Laos 2013

Total score

6.63 change: -0.33

Quick facts

  • 6.7 million
Population growth:
  • 1.63 %
Unemployement rate:
  • 2.5 %
  • 19.52 billion $
GDP growth rate:
  • 8.3 %
GDP per capita:
  • 3100 $

Score and comments

Political Freedom
Free and Fair Elections

Laos gained its independence in 1953, and was consequently dragged into the Vietnam War. With support of the Vietnamese Communist Party the Pathet Lao came into power in 1975. Based on the 1991 constitution the only legal party in the country is the Lao People’s Revolutionary Party (LPRP), and all candidates for the rubber stamp National Assembly are vetted and approved by the LPRP. Elections are held every five years, the last time in April 2011, which saw 190 candidates, including 5 independents, compete for 132 seats. Voter turnout was put at 99.6% by state media. However the actual power of the National Assembly is minimal because the real policy makers are appointed by the LPRP at the Party Congress one month earlier. The government severely restricts freedom of

assembly. Civil society organisations and all trade unions must belong to the official Federation of Lao Trade Unions. Collective bargaining is illegal. Laos has recently opened up to international NGOs which operate frequently in the country but are reminded not to pursue any political agenda as the expulsion of Anne-Sophie Gindroz, the country director of the Swiss-based development agency Helvetas, clearly shows.

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Absence of Unconstitutional Veto Players

All power lies in the hands of the LPRP and the military is also entirely controlled by the Communist Party. The National Assembly is in fact powerless and all decisions are made by the Politburo. There is no power within the country strong enough to remotely challenge the power exerted by the LPRP.

Allegedly, some foreign businesses have become influential in Lao politics. Farming and mining has been opened to foreign companies, leading to an influx of Chinese and Vietnamese firms. Evidence suggests that they have been successfully nudging the Lao government to expropriate farmers in order to gain access to their land.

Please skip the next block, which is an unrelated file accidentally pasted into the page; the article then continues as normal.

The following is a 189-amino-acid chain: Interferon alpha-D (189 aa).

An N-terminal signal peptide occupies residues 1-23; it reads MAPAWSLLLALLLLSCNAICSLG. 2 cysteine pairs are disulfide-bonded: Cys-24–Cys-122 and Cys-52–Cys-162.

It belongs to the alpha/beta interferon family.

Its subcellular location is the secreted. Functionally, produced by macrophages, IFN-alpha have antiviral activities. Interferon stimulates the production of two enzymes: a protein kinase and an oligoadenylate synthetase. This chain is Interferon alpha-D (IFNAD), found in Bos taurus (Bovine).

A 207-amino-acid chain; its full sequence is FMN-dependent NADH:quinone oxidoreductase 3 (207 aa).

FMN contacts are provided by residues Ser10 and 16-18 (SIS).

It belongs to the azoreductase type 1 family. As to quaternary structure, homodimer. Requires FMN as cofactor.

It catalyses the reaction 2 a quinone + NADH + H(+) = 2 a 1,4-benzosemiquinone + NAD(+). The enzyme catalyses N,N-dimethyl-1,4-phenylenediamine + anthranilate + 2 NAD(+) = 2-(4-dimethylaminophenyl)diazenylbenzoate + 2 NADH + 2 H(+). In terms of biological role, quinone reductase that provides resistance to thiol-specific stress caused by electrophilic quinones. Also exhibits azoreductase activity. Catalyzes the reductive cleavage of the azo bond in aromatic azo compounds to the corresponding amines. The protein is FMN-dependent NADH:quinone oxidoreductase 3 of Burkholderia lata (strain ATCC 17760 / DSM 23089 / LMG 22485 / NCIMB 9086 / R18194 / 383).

Freedom of Press

Press freedom is severely restricted in Laos. Although the government, in cooperation with international donors, passed a new press law in 2008, little improvement could be noticed. Most media in the country is state owned and content in private publications is reviewed and censored by officials. The criminal code includes laws which punish crimes such as “weakening the state”, or the import of publications “contrary to national culture” with long prison sentences. But strict (self-) censorship results in these laws being seldom applied. Violence against journalists and activists is uncommon, but does happen occasionally. All internet service providers are controlled by the state, but technical capacities to monitor and block content are low. Young

Laotians increasingly use social media to discuss social issues. However the internet access rate remains comparatively low at 11%.

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Rule of Law
Independence of the Judiciary

No data available.


Laos is burdened by high levels of corruption. The country’s overall legal framework is inefficient and lacks transparency, which enables government officials to constantly extract bribes. The rule of law is undermined by political interference and rampant corruption corrodes the foundations of economic freedom. The law stipulates penalties for official corruption, but Laos lacks an adequate civil society to keep government accountable. Special Economic Zones and collaboration between the Laotian government and Chinese and Vietnamese conglomerates have fostered greater levels of corruption.

Protection of Human Rights

A lack of free or fair elections and one party rule for almost 40 years has warped civil society. Freedom of association is incredibly limited and government opposition regularly faces arbitrary arrest and harassment.

Social issues such as sexual orientation and HIV/AIDS remain taboo and individuals are regularly victims of discrimination. Although it has not been abolished, the death penalty has not been used since 1989.

Extrajudicial killings and disappearances are rare, but the public abduction by police and subsequent disappearance of the 2005 recipient of the Ramon Magsaysay Award for Community Leadership and prominent civil society advocate Sombath Somphone remains incredibly disturbing.

Economic Freedom
Security of Property Rights

No data available.

Size of Government: Expenditures, Taxes, and Enterprises

No data available.

Regulation of Credit, Labour, and Business

No data available.

Freedom to Trade Internationally

No data available.

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